A mix of faculty and students from the Kent State University School of Communication Studies (COMM) will present their latest research during the 68th Annual Conference of the International Communication Association (ICA) May 24 to 28 in Prague. With more than 80 percent of its global communication faculty presenting papers and several other professors participating in a range of proceedings, the school's faculty members are living the conference theme, "Voices," by using theirs to prove their impact on the communication studies industry.
If you compare the fields of medicine and education you would find that the former bases its practices on empirical scientific research whereas education is mainly driven by intuition. However, cognitive psychology researchers at Kent State University who investigate student achievement are trying to change this reality.
Pictured from left to right are Dr. John Dunlosky, Jessica Janes, Nola Daley, and Dr. Katherine Rawson
Organic light-emitting diode technologies (OLEDs), a key technological feature in the display of many models of mobile phones and televisions already provide great image quality and high-resolution. But are they as efficient as they can be? Inspired by methods used in liquid-crystal technology, Kent State University researchers in the College of Arts and Sciences have developed new ways to improve OLED efficiency even more.
The Department of Chemistry and Biochemistry will host “Explore Kent Chemistry Day”, a visitation program for high school juniors and seniors interested in chemistry and biochemistry majors, at Kent State on Saturday, February 6 from 10 am to 2 pm in Room 110, Williams Hall on the Kent Campus.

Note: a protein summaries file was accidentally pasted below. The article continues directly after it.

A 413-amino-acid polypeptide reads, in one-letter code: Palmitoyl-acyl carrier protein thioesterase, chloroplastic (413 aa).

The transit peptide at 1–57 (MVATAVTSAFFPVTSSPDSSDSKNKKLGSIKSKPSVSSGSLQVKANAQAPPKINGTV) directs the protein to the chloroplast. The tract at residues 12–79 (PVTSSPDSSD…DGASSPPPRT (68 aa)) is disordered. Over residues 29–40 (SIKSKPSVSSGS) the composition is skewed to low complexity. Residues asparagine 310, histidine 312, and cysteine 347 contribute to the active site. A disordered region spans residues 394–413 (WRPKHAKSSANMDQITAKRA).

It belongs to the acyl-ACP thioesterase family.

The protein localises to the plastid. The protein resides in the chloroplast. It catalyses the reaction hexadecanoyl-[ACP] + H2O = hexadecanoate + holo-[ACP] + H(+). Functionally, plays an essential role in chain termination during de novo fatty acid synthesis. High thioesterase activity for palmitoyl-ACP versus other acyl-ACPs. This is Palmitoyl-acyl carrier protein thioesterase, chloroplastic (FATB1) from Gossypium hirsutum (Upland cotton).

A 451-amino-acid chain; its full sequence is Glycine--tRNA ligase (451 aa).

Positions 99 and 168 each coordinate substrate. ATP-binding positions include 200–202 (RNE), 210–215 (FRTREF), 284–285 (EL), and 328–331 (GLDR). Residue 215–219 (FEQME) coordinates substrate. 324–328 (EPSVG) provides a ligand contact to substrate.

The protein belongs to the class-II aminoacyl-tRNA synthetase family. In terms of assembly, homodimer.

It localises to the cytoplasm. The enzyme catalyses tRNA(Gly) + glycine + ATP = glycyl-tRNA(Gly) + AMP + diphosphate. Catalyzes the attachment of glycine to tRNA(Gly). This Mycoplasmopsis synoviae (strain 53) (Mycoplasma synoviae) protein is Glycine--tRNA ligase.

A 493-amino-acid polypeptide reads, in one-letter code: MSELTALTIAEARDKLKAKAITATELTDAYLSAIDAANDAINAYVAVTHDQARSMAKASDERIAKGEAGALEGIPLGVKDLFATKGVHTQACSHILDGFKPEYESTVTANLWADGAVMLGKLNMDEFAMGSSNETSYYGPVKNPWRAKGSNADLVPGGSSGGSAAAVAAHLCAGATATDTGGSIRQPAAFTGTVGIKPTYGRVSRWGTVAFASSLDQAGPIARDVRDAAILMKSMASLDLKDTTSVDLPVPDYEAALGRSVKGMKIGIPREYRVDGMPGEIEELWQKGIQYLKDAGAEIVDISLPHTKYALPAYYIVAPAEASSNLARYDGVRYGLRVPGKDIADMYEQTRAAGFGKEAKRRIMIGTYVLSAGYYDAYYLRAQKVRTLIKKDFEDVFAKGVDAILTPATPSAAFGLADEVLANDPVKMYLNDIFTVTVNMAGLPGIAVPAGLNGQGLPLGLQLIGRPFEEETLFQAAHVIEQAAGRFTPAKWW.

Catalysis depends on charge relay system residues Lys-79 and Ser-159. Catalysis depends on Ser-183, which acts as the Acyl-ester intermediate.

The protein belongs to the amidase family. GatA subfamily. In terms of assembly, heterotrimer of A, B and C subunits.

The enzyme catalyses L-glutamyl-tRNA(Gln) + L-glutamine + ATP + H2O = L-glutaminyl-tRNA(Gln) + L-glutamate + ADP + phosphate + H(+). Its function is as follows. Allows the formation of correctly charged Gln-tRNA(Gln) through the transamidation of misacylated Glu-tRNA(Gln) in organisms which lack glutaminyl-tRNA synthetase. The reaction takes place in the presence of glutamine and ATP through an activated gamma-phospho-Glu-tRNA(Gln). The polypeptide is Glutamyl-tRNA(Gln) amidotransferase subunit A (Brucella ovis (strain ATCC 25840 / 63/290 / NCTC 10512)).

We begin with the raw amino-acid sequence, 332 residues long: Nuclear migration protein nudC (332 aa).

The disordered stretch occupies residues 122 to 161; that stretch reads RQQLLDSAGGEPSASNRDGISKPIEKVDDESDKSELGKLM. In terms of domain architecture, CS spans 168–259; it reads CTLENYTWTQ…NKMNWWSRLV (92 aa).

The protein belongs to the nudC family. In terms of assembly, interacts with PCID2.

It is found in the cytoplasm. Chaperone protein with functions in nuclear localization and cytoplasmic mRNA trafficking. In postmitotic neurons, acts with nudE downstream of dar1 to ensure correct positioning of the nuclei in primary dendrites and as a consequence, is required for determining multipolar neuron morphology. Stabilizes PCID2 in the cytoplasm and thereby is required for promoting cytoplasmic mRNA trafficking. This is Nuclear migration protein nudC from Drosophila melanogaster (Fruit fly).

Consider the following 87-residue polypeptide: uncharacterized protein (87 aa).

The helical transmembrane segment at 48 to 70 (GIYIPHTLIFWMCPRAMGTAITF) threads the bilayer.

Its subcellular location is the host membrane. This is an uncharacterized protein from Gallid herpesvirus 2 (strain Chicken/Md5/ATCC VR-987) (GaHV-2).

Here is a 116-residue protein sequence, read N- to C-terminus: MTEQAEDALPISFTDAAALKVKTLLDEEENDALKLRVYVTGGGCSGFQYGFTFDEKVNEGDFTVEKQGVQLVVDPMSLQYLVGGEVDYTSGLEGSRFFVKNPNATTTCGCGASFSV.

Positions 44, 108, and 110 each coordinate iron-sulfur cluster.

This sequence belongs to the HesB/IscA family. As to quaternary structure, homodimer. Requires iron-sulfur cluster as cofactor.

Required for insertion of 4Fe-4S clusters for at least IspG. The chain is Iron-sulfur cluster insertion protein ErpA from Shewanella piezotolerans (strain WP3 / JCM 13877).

“Explore Kent Chemistry Day gives an excellent introduction to the chemistry and biochemistry programs at Kent State University,” said Michael Tubergen, Ph.D., chair of Kent State’s Department of Chemistry and Biochemistry.
What does it take to become great in your field? Certainly motivation, dedication and creativity are important, but what about inspiration? For young scientists that inspiration can come from a variety of places, including interactions with colleagues and especially the top scientists in their field.
Students pursuing a career in pharmacy now have an accelerated path to complete both a bachelor’s degree and Doctor of Pharmacy degree in seven years through a new partnership agreement between Northeast Ohio Medical University (NEOMED) and Kent State University.
The Northeast Ohio Medical University (NEOMED) College of Pharmacy and Kent State University’s College of Arts and Sciences and the Department of Chemistry and Biochemistry will enter into an articulation agreement on Monday, Jan. 13, at 3 p.m. The signing will take place in the Urban Conference Room, located on the second floor of the Kent State University Library in Kent, Ohio.
This partnership will make it possible for students to obtain their undergraduate and Pharm. D. degrees in just seven years, rather than the typical eight years it takes to complete both.
Kent State University’s College of Nursing presents “Driving the Future 2013,” an event focused on inspiration and innovation and their roles in the education, science and healthcare of the future. The event will take place on Monday, March 4, from 8 a.m. to 3 p.m., and will feature a series of TED TALK-style presentations. The event will take place at the Kent Student Center with morning sessions at the Kiva. Registration is required by Wednesday, Feb. 27.